Princeless Vol 1 by Jeremy Whitley
Art: M. Goodwin
I meant to read this comic book a very long time ago. It’s very good. So part of me is very disappointed that past me didn’t read it, and part of me is just very happy that I finally read it. (Thanks, ladies comic book reading club at the Comics Dungeon! PS: lady readers, if you’re in Seattle, you should join us.)
Princeless is one of those all-ages stories where the kids, parents, and childless adults all get something out of the story. And what we get may vary a little, but it’s still great. I knew going in that Princeless concept was to tell a different story about a princess. But Whitley is smart about his decisions from not making the book overly preachy to not making Adrienne, our princess in question, the only type of strong lady-type character presented. You can tell Whitley wrote this entire book out of love for his daughter and wanting her to see herself, a young black girl, on the page. Even if he didn’t say this in blurbs about it, the love he has for the story shines through on each page. Which makes this book impossible not to love in return.
Our setup is Adrienne’s mother, the queen, reading her a stereotypically fairy tale; one where the very blonde, very skinny princess is rescued by a prince from a dragon. Our first understanding of Adrienne’s point-of-view about this whole princess industry is her complaining about plot holes and other issues with the trope.
Of course, when Adrienne finds herself locked in her very own tower, guarded by a dragon named Sparky (from the dragon farm, of course), she stages her own rescue and escapes. We see her cut her would-be prince down to size and then steal some armor for herself. Not to mention, how much she loves her sword.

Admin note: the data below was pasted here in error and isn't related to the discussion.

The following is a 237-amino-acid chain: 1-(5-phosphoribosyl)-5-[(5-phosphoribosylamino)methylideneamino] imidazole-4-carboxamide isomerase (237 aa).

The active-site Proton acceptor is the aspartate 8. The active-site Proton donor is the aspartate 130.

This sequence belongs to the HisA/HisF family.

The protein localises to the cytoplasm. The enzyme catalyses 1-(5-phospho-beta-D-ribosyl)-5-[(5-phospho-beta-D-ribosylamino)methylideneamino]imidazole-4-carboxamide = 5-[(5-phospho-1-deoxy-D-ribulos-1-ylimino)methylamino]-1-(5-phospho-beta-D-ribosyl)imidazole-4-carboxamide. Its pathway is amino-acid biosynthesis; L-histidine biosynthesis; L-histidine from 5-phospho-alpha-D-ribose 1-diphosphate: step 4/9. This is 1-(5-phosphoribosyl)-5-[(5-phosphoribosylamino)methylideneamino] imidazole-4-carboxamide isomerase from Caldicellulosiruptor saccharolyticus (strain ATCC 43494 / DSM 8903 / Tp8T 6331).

Instead of the book being about Adrienne and Sparky going on knight-like adventures, Adrienne becomes obsessed with saving her sisters from the same fate or before their would-be suitors arrive. (And Adrienne has many sisters.) We also meet Devin, her brother, and Whitley smartly uses him to comment on how toxic masculinity also reigns terror on boys who don’t fit the gender stereotype. Devin is soft-hearted, and we find he’s the one who gave his sword to Adrienne, because he’d rather not fight.
My favorite part is Adrienne’s friendship with Bedelia Smith, daughter of a blacksmith. Which their friendship ends up being a boon for both of them since Bedelia’s bored, Adrienne need armor, and they both need a friend. The scenes were Bedelia shows Adrienne the different types of “lady” armor she’s made, while bored, are very funny. They play on the classic tropes of comic book armorer ladies: Wonder Woman, Red Sonja, and Xena Warrior Princess. Like she ripped apart the fairy tale earlier, Adrienne points out all the inevitable flaws of Bedelia’s designs.
Then together, the girls design and Bedelia forges Adrienne’s new armor. Which is a wonderful design from Goodwin. Perfect for a teenage girl who needs some armor to fight in.
I also really enjoyed the bit about Prince Charming School for Boys. Again, pointing out that patriarchy hurts everyone. I also find this cottage industry of royalty that Whitley’s created to be endlessly fascinated. I have so many questions about dragon farms or how things get paid for or what the common folk do or about how Adrienne’s father and mother got together. And why wasn’t that the story being told to Adrienne to at least inspire her with a real relationship.
I’ll definitely be continuing to read this book and picking up the other volumes.
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